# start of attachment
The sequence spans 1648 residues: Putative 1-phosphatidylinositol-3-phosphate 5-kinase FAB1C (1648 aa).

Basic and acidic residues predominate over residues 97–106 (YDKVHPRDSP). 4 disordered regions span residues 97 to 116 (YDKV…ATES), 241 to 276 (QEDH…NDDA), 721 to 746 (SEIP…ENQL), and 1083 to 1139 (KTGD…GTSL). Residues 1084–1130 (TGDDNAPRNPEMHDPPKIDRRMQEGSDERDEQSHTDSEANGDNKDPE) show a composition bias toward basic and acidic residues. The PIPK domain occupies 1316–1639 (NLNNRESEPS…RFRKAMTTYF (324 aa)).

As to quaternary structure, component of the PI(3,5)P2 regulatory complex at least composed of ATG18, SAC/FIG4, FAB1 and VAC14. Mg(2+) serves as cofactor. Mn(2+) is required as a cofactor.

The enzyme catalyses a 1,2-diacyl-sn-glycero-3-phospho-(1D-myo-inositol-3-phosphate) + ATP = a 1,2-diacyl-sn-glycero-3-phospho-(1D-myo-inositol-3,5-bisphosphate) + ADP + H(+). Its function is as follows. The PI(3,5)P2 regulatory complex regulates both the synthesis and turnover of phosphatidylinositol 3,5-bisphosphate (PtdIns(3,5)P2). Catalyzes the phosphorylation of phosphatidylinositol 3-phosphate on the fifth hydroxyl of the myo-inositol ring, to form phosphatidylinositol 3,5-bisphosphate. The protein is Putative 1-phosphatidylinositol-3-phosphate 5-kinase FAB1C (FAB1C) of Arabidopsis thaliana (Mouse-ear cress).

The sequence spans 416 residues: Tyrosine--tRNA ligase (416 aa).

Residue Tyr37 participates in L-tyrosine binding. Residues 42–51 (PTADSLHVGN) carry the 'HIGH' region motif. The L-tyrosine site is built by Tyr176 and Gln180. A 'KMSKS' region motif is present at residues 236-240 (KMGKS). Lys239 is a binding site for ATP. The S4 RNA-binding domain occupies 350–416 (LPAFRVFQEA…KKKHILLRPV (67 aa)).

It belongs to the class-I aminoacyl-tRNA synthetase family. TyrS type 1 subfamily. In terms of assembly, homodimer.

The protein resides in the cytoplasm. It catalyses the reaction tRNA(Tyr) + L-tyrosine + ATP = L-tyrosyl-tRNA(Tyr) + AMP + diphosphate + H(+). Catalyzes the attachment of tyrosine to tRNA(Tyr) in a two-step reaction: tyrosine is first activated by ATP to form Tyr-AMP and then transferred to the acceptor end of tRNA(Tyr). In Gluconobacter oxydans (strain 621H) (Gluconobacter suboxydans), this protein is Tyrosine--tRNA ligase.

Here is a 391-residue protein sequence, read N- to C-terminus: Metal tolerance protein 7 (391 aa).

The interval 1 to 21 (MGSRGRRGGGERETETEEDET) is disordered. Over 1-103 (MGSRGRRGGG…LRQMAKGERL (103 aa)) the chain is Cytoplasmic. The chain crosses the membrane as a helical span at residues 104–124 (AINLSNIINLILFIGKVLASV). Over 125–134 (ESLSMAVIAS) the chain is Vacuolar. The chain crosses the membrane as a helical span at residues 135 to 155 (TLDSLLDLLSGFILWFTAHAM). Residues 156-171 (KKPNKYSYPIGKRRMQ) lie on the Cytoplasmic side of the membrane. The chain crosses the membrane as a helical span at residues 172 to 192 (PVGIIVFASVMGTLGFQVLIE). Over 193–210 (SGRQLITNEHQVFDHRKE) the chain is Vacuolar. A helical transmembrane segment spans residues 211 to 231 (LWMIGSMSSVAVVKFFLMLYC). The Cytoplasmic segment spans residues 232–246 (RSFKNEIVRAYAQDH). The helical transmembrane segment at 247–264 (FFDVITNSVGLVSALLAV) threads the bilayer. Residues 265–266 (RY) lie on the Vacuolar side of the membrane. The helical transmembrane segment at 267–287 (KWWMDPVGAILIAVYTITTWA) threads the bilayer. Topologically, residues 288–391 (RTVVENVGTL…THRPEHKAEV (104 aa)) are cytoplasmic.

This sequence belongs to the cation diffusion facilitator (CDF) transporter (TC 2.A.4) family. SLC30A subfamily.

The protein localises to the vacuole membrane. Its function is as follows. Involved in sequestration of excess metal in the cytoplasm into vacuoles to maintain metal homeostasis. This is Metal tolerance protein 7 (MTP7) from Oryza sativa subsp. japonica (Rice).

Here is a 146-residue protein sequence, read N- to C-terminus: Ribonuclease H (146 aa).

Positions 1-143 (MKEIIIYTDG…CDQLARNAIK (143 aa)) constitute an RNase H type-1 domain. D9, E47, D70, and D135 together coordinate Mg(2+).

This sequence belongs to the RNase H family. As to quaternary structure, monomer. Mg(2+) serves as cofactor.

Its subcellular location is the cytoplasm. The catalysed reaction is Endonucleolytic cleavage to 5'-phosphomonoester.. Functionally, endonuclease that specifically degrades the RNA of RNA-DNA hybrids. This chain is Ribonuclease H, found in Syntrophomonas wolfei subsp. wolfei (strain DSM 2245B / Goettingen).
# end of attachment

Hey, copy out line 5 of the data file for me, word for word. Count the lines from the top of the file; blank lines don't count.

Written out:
The sequence spans 416 residues: Tyrosine--tRNA ligase (416 aa).